My sister, Diane, turned and looked at me with an expression that silently said, "Is this guy nuts or what?" We were in a "Master Class" for Pre-Twinkles, kids that were going to begin piano lessons but have not yet played, and the teacher, Bruce Anderson, was whispering. The whole hour.
His whispering was intended to illustrate a very Suzuki idea - that modeling behavior and setting the correct environment was critical in getting the behaviors and learning outcomes we adults desire to achieve. For example, he said, you don't yell at your children to get them to be quiet. By the end of the class, not only were all adults whispering our responses, but the children had sat quietly for an hour.
Outside the room, Diane asked if he was planning to do that all week. Agitated, she remarked that she had adult ADD and didn't think she could take a whole week of whispering. I agreed it was a bit unusual, and aggravating. Surprisingly, by the end of the week, it didn't seem to bother either one of us as much. Still, it was difficult for two people who are multitaskers in motion to just want someone to tell them a lot of information quickly so that we can move on. Yet, on the last day, Bruce raised his voice slightly above a whisper to talk to observing teachers and parents. Little Allie, a four year old, tapped Bruce on the arm and whispered, "You're supposed to whisper!"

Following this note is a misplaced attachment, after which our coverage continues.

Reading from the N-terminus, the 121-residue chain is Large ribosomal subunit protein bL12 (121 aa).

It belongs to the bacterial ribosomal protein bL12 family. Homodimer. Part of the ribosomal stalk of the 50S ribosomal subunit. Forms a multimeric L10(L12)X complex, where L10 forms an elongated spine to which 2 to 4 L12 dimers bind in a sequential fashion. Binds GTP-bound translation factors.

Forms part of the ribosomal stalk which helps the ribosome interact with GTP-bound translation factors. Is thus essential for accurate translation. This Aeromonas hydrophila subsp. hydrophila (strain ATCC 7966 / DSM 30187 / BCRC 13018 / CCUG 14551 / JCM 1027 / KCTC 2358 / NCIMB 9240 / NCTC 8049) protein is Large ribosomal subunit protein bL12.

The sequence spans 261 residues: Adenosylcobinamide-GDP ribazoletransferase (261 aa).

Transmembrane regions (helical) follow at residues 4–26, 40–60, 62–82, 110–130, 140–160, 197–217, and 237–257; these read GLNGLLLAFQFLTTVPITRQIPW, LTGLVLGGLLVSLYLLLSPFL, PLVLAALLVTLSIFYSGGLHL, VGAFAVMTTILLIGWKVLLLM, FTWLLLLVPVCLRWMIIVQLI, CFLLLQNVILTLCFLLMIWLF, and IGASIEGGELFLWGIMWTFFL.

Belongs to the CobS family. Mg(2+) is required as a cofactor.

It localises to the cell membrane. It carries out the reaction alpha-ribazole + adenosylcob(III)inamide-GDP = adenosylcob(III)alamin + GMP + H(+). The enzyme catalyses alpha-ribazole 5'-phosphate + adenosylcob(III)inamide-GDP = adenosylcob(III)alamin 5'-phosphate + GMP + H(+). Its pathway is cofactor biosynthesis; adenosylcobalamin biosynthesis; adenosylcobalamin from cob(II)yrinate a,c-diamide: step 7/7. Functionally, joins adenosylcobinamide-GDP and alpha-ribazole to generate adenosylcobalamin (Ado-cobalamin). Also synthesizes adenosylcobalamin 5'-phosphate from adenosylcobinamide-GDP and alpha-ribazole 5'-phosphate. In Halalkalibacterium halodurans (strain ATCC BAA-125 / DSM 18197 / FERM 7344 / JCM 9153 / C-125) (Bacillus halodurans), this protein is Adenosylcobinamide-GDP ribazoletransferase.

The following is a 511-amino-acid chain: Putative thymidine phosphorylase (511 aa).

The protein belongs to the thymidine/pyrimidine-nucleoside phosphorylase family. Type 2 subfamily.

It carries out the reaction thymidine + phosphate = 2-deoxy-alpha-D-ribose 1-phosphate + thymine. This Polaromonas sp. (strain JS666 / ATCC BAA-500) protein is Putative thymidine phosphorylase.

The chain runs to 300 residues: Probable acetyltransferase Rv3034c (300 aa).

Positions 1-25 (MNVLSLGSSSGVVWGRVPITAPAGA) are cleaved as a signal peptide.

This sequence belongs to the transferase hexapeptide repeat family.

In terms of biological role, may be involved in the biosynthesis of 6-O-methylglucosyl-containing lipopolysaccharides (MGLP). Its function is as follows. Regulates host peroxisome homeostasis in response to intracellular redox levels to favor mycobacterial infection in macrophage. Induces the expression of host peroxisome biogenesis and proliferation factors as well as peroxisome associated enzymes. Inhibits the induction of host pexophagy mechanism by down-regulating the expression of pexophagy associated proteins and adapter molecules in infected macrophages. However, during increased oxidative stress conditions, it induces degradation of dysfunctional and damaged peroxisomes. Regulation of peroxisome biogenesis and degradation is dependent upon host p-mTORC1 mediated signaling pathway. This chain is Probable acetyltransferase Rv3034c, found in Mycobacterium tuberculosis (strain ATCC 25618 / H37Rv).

So we did it, my sister and I. We tolerated one hour a day of whispering, and saw clearly the illustration that setting the environment (quietly playing the Suzuki music, turning off background noise, taking softly) all resulted in behavioral changes in the children.
My purpose in bringing William to the Suzuki Piano Institute was to see if by being around other children playing piano, he would finally consent to even approaching the piano. He's been resistant in the past, I think due in part to the embarrassment of having attention focused on himself. By the end of the week, as you see in the photo, William not only played notes but asked to do it. For a more traditional approach, this may seem insignificant, but for us, it was big. He wanted to do it. We are hoping that by starting lessons this week in a group with two boys of similar age, he will continue to be motivated to play.